This isn’t genuine and comes off as an attempt at making sense of all the time wasted it took to create the Dudeism website, ordaining people as “Dudas Priests” as if they aren’t doing it purely for the joke, getting this book published to cash-in on a niche audience, and writing further essays on the topic as if it’s not a complete waste of time. If this was fully written in a tongue-in-cheek tone, I could appreciate the effort, but The Abide Guide is quite literally written as if it’s this “jokey bible” to follow if you want to join, and it’s not worth anyone’s time. I’m a superfan of the movie too, but at some point, you have to admit that the creation of the “religion” and this book in general is just plain idiotic and a massive stretch from what the filmmakers intended. Sure, they appreciate it from a financial standpoint, and I’m sure Jeff Bridges is cool with the fact that this random character he played is considered one of the greatest in cinema’s history, but did a religion need to be created just to remind people they should lay on their carpet at least once a day and relax truly necessary? This is what it all boils down to. Even as we get deeper and deeper into The Abide Guide, it all comes back to relaxing, taking time to enjoy the essences of life, and living day by day, which is something understood and appreciated from watching The Big Lebowski a singular time. You don’t need to reach far back to convince me why Bob Marley or Bruce Lee may have been unofficial followers of the Dude Way because it’s irrelevant. We know who Dude was, and we know how he lived. If you have gotten far enough to come across this book, you are a fan of the movie. Because of this, you are very aware of the concepts of Dudeism without realizing it, mostly because it wasn’t that hard to understand in the first place. Why have we been given a book that goes well over 200 pages to reiterate what we already knew then? I have no answer for you, and the authors don’t either, as a major chunk of the content is just the repeating of these same points in different ways, points again in which we already were made aware of by watching the movie.

You don’t learn anything inherently new. The only thing you do learn is how to capitalize on a movie you really love and tricking thousands into buying into the idea you came up with for profit.

A part of the basis for the religion is that none of what they teach is something you have to adhere to. Though this can be because of legal reasons, as they continuously talk about Dude’s drug regiment and how you don’t have to necessarily follow it, a lot of the time it’s essentially said that you should do whatever works for you. It’s a very loose guidebook, so what’s stopping you from skipping 70% of the stuff because you have to go to work from 9-5 every day, something Dude never had to do because he was unemployed? What’s stopping you from not reading this book at all and just calling yourself a follower of Dudeism just because you’re a fan of the character? Nothing, and this is my point. If the Dude were real and this entire thing were in fact legitimate, and you told him directly why you’re not following certain aspects of Dudeism, he would more than likely respond with, “Hey, that’s cool man” because he wouldn’t care, and neither should you. You could say I’m taking this book too seriously, but again, the way the book is structured and the fact that it exists in general implies that they are trying to make it a thing. So, you have to look at it from this perspective as well. On the other hand, if you do indeed take it seriously, and the whole religion is based on being lackadaisical and nonchalant about its own guidelines to the point where you don’t have to follow any of it because that’s in fact “taking it easy”, then what the fuck is the point of any of this?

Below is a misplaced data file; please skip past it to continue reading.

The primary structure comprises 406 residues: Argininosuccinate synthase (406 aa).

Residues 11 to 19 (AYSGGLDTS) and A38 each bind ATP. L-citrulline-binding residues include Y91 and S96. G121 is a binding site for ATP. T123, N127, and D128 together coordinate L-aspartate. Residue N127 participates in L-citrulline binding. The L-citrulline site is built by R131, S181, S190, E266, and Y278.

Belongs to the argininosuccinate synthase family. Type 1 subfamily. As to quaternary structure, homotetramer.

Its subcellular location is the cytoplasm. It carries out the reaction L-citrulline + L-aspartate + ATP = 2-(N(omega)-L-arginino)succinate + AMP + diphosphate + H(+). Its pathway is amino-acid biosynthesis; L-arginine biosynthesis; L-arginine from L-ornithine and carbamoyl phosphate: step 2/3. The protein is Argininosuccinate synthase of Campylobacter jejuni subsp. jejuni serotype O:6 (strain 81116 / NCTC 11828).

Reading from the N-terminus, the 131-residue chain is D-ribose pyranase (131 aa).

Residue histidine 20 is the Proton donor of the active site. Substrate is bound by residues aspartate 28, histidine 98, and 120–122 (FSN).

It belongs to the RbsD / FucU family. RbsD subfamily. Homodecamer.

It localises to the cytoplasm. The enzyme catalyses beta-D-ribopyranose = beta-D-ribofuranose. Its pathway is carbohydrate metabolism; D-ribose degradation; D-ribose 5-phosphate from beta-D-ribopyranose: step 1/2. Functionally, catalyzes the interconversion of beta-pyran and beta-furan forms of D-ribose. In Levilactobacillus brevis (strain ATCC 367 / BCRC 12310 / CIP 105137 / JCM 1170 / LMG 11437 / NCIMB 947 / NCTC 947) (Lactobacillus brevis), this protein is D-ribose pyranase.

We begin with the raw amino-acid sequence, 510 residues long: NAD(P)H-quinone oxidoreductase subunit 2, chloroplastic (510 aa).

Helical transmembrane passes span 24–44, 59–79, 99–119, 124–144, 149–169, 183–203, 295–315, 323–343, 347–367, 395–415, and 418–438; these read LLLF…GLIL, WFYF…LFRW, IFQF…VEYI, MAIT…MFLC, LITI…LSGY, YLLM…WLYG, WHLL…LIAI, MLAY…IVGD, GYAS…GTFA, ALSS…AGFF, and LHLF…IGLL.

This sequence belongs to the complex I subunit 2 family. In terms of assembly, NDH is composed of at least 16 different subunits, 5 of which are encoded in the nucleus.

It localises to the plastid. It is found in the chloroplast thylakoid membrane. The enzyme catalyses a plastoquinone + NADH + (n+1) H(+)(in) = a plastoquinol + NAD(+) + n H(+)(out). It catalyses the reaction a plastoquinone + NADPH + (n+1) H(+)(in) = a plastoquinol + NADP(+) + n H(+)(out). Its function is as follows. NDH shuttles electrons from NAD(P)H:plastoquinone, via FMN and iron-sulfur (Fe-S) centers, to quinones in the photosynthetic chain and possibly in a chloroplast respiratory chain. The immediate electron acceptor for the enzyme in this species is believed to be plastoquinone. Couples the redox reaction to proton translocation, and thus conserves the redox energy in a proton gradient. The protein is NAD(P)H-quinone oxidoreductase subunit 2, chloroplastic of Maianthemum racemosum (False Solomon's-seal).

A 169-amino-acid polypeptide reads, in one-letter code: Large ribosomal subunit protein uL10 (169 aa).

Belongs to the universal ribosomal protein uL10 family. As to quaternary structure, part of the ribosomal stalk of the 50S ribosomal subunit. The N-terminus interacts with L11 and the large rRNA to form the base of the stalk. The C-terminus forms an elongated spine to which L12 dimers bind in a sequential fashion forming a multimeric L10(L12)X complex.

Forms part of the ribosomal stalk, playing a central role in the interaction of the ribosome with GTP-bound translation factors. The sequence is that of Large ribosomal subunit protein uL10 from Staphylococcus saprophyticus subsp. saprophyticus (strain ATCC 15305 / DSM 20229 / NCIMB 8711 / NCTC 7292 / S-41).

It’s a short read but it drags. This is because there are so many similar points made throughout and they are just dragged through different perspectives and takes to make more sense of the main idea. Additionally, it gets less and less funny too, as the jokes tend to repeat themselves because they’re all in reference to the movie and there are only so many lines worth mentioning in the two-hour runtime. I acknowledge the creativity it took to create something like this and if you’re interested, you do learn a lot about the Church of the Latter-Day Dude, as irrelevant as it all may be. Unfortunately, in doing so, you also find out how paper-thin the religion is, why it is in fact a parody not to be taken seriously, and why we should sometimes go back and appreciate movies for what they are, movies. Also, the third chapter is the only one that actually matters. The first chapter is just looking at every detail of the movie that we already know, and though the second chapter is background information to make sense of everything, it could be glossed over in a pinch, and you’d still pick up the key points if you’re paying attention. The third chapter is the only one that explains the nitty-gritty, but it takes too long to get there before we’ve lost interest.

This overanalyzed, over-researched, mildly entertaining, surprisingly boring, elongated guide is a colossal waste of time unless you are using it to reference for a college paper, you’re writing an essay under the umbrella of film studies and/or fandom, you have a child-like penchant for becoming obsessed with any movie you like and want to consume or discuss any media revolving around the subject, or you’re a regular contributor on Reddit and live to troll without breaking character purely for your own amusement. For normal people and even regular fans of the movie, it’s fun to know The Abide Guide: Living Like Lebowski exists, but there is nothing offered in it that makes it worthy of a read.